Visions of the great mystery: Grounding the Algonquian manitow concept

Clinton N. Westman, Tara L. Joly

Research output: Contribution to journalArticlepeer-review

5 Citations (Scopus)


This article provides an overview of the Algonquian manitow concept. Manitow is often translated as spirit, god or mythical being, but reflects more complex and culturally grounded ideas about power in animist ontologies. The article suggests that manitow should be translated with care, with attention to a range of meanings. The authors refer primarily to Cree examples from Alberta, Canada, but also take a broader view to consider examples from other Algonquian contexts. Beginning with a discussion of definitions, the article then turns to the concept’s theoretical career. The article provides data on the contemporary dynamics of the manitow in the context of Cree religious pluralism, as well as on the emplacement of manitow relations through toponymy, particularly as seen around lakes named manitow sâkahikan.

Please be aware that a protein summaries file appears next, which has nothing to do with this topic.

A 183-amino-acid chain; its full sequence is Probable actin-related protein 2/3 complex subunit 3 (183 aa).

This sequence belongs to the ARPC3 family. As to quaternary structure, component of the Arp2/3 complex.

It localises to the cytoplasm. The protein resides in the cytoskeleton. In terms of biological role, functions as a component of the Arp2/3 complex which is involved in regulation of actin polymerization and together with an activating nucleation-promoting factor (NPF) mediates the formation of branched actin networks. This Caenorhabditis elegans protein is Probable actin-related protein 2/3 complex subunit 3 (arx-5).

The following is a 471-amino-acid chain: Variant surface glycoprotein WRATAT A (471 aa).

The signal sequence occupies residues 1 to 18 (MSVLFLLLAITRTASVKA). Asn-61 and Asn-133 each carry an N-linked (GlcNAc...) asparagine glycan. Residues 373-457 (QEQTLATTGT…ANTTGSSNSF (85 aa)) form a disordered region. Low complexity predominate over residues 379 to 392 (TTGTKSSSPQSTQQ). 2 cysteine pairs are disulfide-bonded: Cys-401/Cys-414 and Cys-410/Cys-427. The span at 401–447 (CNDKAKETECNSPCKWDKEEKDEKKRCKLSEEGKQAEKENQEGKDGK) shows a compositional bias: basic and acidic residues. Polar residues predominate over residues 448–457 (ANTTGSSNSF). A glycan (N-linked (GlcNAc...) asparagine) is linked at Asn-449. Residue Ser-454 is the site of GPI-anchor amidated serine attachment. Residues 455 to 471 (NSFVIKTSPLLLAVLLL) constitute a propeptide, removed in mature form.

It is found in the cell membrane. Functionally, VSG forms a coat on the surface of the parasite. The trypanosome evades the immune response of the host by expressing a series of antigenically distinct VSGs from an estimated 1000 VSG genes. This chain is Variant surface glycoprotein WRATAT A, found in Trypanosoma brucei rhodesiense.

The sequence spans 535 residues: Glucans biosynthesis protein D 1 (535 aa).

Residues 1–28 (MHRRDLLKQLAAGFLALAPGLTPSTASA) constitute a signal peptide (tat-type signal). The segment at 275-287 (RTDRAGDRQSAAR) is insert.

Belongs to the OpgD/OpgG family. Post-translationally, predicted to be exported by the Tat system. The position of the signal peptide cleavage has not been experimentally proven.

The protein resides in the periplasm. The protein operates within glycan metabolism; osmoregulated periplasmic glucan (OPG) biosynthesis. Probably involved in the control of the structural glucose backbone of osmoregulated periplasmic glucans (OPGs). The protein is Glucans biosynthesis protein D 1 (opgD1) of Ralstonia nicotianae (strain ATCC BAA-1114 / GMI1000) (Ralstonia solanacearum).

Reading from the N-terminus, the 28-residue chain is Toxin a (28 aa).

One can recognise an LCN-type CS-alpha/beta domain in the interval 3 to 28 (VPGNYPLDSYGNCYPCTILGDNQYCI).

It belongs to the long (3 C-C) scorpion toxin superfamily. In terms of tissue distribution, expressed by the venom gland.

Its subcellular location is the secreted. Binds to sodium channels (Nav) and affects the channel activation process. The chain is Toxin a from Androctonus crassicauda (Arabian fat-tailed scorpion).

Original languageEnglish
Pages (from-to)360-375
Number of pages16
JournalSocial Compass
Issue number3
Early online date24 Jul 2017
Publication statusPublished - 1 Sep 2017


  • Algonquian
  • Cree
  • indigenous
  • manitow
  • North America
  • religious language


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